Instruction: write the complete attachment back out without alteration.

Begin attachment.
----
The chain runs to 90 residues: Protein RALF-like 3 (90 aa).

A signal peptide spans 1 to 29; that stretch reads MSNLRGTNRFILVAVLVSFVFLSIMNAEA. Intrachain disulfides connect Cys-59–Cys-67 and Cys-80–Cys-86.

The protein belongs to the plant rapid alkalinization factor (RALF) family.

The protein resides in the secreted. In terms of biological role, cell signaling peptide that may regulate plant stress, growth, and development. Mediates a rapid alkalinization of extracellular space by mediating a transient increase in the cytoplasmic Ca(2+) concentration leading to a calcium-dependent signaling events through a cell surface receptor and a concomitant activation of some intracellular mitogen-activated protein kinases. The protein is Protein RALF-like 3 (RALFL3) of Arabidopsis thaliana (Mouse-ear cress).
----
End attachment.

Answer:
The chain runs to 90 residues: Protein RALF-like 3 (90 aa).

A signal peptide spans 1 to 29; that stretch reads MSNLRGTNRFILVAVLVSFVFLSIMNAEA. Intrachain disulfides connect Cys-59–Cys-67 and Cys-80–Cys-86.

The protein belongs to the plant rapid alkalinization factor (RALF) family.

The protein resides in the secreted. In terms of biological role, cell signaling peptide that may regulate plant stress, growth, and development. Mediates a rapid alkalinization of extracellular space by mediating a transient increase in the cytoplasmic Ca(2+) concentration leading to a calcium-dependent signaling events through a cell surface receptor and a concomitant activation of some intracellular mitogen-activated protein kinases. The protein is Protein RALF-like 3 (RALFL3) of Arabidopsis thaliana (Mouse-ear cress).